7. The prison camp may be organized into a quasi factory where goods may be manufactured, packed (repacked), assembled or prepared. Penal farms may also be systematized so that agro products can be planned for mass production. All these are geared to create revenues for the prison community, for an additional, if not self sustaining, subsistence of prisoners, and reduce the burden of seeking prison appropriation from government funds, which can be diverted instead to education and health of the citizenry in the free community.
8. In other countries, corrective service is a planned activity undertaken by both government and private corporate organizations. Government appropriation is therefore cut in half because the other half and more are provided for by the private sector. Government gains an advantage in terms of savings, while the private sector achieves a measure of cost benefit from the use of prison facilities, security and manpower.
9. Corrections on local level may also be privatized like those in some states in USA and in Canada. This would reduce markedly graft and corruption and could even introduce savings and efficiency, not to mention the fact that rehabilitation can be fulfilled through the initiative of the volunteer and church sector.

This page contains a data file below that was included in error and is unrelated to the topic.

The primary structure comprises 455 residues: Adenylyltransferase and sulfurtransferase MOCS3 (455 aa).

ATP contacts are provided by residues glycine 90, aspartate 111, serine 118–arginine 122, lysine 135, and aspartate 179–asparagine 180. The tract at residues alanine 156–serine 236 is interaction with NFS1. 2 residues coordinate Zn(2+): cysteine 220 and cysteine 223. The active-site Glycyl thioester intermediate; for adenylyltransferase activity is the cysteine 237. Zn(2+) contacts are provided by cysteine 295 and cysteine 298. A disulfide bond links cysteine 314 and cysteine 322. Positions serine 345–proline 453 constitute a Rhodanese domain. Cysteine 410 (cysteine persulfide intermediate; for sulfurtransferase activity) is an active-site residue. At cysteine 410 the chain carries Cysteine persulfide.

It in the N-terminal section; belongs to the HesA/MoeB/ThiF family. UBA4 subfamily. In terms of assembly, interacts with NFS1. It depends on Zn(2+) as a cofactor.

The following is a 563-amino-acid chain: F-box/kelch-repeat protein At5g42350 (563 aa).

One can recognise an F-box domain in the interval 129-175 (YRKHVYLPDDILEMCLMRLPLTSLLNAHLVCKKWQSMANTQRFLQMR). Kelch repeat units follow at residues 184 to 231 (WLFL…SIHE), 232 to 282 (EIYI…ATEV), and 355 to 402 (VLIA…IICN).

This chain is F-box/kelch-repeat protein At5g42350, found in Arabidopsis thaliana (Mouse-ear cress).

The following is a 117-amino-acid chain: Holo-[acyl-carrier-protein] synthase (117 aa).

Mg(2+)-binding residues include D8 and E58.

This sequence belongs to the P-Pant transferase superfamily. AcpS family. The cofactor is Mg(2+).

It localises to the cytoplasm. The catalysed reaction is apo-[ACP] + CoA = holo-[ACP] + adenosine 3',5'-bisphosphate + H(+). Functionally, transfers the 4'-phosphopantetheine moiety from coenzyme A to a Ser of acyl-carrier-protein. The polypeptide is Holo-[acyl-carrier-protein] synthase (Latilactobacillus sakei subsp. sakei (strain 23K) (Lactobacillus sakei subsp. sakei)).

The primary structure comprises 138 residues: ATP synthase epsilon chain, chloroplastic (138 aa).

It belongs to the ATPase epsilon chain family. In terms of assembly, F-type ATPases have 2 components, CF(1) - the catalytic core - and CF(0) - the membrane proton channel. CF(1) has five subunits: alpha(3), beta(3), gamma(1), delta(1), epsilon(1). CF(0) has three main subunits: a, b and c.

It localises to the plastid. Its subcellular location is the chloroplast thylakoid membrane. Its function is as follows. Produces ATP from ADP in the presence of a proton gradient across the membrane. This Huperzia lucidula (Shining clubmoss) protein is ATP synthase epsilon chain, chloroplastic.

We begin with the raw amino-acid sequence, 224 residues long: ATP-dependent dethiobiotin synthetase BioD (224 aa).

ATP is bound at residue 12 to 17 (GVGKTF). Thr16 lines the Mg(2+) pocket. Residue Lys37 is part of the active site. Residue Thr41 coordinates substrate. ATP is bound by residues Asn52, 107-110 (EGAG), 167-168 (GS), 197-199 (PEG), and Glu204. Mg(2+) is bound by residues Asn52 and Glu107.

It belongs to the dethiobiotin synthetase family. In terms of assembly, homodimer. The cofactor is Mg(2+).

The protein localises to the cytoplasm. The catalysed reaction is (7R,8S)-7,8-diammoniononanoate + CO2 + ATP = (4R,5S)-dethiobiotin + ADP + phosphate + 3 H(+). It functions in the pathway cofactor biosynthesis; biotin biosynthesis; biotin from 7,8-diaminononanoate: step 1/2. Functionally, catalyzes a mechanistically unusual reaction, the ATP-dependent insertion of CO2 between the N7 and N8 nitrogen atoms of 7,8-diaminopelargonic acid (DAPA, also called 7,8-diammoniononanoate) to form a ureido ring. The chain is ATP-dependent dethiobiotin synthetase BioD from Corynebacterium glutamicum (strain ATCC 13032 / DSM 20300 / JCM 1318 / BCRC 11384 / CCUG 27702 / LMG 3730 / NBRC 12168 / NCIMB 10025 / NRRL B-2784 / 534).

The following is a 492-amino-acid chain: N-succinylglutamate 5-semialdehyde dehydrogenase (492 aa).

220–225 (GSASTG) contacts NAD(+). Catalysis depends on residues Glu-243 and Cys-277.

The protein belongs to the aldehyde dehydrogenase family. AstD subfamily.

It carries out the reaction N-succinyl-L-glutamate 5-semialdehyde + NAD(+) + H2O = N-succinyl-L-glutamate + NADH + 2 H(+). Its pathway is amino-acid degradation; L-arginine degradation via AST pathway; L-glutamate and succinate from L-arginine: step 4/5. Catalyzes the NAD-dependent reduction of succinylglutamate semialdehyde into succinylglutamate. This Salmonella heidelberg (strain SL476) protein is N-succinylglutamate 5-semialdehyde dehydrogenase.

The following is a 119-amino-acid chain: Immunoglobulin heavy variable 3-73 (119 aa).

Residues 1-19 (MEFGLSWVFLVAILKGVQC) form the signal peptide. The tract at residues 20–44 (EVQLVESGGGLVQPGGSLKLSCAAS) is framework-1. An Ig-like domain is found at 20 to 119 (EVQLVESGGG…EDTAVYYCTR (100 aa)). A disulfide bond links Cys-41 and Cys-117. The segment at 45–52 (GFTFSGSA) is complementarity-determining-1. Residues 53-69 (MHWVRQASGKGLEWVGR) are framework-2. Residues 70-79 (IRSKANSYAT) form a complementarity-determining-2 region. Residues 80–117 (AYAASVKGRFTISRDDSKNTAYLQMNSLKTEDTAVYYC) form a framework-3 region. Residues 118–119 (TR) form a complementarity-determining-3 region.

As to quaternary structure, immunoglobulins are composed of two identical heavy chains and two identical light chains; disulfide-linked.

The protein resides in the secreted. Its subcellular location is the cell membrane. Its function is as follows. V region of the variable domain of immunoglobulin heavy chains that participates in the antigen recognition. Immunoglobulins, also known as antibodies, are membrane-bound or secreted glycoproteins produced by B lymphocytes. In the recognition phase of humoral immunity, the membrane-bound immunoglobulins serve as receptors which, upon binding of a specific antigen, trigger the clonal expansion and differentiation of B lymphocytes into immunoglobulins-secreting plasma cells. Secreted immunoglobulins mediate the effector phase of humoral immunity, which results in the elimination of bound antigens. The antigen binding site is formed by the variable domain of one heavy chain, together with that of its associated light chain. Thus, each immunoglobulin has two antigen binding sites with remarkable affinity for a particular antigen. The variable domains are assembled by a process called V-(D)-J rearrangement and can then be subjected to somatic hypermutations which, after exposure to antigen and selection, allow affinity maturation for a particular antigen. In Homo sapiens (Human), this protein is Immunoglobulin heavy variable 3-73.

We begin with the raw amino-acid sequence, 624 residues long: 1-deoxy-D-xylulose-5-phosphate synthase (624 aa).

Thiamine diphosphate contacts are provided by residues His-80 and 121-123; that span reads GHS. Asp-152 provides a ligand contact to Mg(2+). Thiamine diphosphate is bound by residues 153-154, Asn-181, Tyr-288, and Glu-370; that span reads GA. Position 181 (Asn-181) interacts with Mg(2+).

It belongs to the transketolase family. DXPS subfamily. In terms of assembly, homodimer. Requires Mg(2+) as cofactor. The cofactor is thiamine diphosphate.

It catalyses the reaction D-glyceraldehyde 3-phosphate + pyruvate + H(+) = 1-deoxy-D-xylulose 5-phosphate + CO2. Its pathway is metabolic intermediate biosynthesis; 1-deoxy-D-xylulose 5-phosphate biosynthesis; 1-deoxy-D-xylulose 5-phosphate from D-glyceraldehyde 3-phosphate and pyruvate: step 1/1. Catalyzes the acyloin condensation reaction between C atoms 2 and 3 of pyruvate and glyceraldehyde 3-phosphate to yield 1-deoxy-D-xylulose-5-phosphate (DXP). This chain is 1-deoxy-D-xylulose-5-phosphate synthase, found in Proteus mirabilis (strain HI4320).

10. As it were, corrections sits at the middle of the cross road anticipating events whether to be relevant to the efforts of government to compliment its efforts towards progress, or to just while away time, imposing control and staying on the sideline, securing the perimeter fence and reacting on any violent expression of an idle prison community.
11. Corrections entered the jargon of criminal justice (in 1986, replacing the name of the Bureau of Prisons into Bureau of Corrections under the 1987 Administrative Code) when it was used as nomenclature of an agency dealing with prisons and prisoners. But Corrections per se is not about prisons and prisoners only. Corrections, aside from institutional (prisons/jails), is also about non-institutional services (parole and probation). The Bureau of Corrections as provided for in the 1987 Administrative Code deals only with national prisoners. Other forms of corrective services were scattered. Probation and Parole Administration is a line agency of the Department of Justice (like the Bureau of Corrections); City, Municipal and District jails are under the Bureau of Jail Management and Penology—an agency supervised by the Department of Interior and Local Government; provincial jails are under the provincial government; children in conflict with the law are managed by the Department of Social Services and Development; etc. Corrections, as applied in the Philippine setting, is not the same corrections as practiced in other countries.